Maleka was murdered by her husband Latif, who slit her throat open. Then he beheaded her corpse and threw it into the Jaliabeel beside Bakoljora village. Her body sank like a stone, then bobbed up again. Two days later, when it began to rot, the vultures arrived. Malekas two brothers tried to tow the body down from Jaliabeel to Durgapur Ghat. But it was so badly decomposed that a burial was no longer possible. The brothers cut it loose, letting the current of the Shomeshwari River take it. They were quite melancholic for a while, but they returned home rather satisfied with their handiwork. However, the stench of rotting flesh stayed with them.
Maleka, a Muslim girl, got neither a funeral nor a burial. As a child, she had learned to read the Holy Quran from a moulvi saheb. Every year, during the month of Ramadan, Maleka completed one reading of the entire Quran. She would fast right through the month as well. Her faith was without blemish.
Where would Maleka go now? The cool caress of water brought her back to her senses. She realised that there was neither heaven nor hell before her, that she was floating on the breast of her beloved Shomeshwari River. The rotting flesh of her body was being quickly devoured by schools of big and small fish which swarmed around her. Maleka asked herself, So am I still on this earth? Where did my body disappear? The body that was the focus of such ugly and vicious rumours?
near her husbands house.
Latifs first wife had been upset since Malekas murder. She was terrified of her husband. Whenever she looked at Latif, it seemed that he did not have a head on his shoulders. Latif was a headless man. Fear and pain brought tears to her eyes, but she said nothing. A crushing grief heaved in her chest day in and day out. The girl was killed, but the police did not come. The station did not even register the crime in its diary. She could not bear to think about it. She was in constant apprehension the first few days, fearing the arrival of the police. That fear had passed. But how could she be rid of the fears in her heart? She was frightened of going out alone at night.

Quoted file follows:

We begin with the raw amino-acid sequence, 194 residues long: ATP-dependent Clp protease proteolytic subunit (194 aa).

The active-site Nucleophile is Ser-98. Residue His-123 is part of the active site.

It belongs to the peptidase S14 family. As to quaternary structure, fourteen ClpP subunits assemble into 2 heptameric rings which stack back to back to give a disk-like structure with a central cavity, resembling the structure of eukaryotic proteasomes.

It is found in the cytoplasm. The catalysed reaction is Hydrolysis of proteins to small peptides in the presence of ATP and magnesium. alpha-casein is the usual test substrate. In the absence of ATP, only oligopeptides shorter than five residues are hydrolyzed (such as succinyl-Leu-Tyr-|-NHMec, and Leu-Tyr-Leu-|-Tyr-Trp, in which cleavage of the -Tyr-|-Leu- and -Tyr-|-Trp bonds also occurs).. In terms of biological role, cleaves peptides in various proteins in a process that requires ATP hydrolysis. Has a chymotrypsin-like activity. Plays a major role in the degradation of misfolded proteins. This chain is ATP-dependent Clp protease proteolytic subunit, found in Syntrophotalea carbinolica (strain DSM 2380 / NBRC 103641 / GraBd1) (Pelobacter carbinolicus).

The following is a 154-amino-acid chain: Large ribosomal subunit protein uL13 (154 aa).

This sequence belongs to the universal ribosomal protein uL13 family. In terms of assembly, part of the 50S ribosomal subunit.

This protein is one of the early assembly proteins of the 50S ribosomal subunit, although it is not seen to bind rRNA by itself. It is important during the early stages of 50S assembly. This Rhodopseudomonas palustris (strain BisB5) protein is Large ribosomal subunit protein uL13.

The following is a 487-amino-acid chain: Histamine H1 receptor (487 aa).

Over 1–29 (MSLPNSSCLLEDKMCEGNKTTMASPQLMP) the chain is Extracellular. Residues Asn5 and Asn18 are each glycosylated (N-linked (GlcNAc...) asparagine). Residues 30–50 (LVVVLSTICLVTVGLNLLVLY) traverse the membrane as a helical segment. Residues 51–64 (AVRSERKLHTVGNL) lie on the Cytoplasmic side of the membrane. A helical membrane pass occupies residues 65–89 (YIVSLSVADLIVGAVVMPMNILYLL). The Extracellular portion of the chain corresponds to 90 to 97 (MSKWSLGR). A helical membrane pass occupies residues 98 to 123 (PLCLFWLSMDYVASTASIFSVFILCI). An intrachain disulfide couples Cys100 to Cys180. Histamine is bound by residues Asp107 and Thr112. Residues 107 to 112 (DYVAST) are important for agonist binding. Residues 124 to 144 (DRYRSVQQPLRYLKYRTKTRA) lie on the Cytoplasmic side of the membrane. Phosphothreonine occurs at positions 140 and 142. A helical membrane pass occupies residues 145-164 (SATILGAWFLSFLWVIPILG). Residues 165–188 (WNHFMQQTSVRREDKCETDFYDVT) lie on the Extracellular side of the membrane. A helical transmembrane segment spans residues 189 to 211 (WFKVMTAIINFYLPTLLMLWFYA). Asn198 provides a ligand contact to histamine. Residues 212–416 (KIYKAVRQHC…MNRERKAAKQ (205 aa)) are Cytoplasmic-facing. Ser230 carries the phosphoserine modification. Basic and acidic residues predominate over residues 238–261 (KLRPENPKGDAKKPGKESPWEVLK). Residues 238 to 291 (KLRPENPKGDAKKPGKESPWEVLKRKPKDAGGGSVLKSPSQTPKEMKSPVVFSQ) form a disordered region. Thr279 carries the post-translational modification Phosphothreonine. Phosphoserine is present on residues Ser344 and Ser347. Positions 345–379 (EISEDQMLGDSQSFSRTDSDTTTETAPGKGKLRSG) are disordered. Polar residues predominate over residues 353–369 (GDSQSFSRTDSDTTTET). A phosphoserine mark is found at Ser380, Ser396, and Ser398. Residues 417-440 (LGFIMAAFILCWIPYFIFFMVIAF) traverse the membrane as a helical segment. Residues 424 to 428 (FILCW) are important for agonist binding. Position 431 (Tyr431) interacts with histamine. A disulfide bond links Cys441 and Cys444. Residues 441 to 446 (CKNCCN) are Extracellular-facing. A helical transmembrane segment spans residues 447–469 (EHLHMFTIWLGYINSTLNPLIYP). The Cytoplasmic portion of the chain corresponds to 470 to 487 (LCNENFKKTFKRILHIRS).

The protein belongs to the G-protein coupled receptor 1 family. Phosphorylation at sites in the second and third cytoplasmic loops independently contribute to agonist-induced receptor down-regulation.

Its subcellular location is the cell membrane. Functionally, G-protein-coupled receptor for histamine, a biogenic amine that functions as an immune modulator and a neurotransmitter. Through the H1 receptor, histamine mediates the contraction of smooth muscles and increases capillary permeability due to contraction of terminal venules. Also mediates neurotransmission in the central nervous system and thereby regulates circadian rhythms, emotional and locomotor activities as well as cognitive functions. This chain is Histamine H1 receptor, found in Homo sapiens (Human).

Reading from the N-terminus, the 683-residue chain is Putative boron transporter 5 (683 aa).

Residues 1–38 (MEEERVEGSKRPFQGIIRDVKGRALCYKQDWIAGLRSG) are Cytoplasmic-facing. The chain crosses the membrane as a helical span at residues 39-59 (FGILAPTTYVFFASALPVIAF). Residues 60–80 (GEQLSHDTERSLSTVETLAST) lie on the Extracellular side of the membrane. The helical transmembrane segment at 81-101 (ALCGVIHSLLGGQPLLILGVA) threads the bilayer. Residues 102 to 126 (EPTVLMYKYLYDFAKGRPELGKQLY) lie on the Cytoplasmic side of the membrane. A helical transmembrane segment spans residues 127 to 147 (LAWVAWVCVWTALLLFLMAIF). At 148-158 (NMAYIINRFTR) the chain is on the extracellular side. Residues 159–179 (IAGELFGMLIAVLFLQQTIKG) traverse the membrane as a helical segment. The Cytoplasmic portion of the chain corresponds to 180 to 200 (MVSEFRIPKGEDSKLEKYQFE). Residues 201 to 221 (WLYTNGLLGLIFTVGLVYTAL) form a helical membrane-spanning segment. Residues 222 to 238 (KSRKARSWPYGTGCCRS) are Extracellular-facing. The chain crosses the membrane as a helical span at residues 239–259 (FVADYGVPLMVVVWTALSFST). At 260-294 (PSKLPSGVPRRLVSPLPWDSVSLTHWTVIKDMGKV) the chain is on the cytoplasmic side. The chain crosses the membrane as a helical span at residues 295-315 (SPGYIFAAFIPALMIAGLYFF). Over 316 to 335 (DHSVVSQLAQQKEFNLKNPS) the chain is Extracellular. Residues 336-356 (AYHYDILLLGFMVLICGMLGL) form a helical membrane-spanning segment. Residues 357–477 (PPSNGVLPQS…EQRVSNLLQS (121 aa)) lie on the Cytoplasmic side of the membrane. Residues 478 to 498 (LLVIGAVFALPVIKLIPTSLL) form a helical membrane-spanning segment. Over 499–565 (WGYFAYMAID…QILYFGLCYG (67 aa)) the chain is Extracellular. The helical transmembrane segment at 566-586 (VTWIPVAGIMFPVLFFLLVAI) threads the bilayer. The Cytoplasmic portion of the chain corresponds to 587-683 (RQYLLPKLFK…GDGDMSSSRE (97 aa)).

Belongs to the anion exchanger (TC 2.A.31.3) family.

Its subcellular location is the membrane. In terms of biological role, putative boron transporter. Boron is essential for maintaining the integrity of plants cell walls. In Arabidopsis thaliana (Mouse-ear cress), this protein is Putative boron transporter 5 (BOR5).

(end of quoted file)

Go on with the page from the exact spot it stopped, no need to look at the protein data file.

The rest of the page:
That evening, as she took the rice gruel to the cowshed after straining the cooked rice, she screamed out in terror. The bowl of hot gruel fell on her feet. The rest of the family ran out in alarm.
Latif jumped up and grabbed a fistful of his wifes hair. He beat her with his fists until she fell to the floor, unconscious. He sat on the verandah late into the night. He heard a soft whisper, What did I ever do wrong?
dizzy. As he stood up, his head struck a pillar. Latif was startled; he
could hear those words even more clearly. A turbulence surrounded him.
Then he spoke quite unconsciously, Why did Manikka make advances
towards you? You thought I was too old? I was an old man, hanh?
a mans age matter?
Selina Hossain is a leading fiction writer of Bangladesh. She lives in Dhaka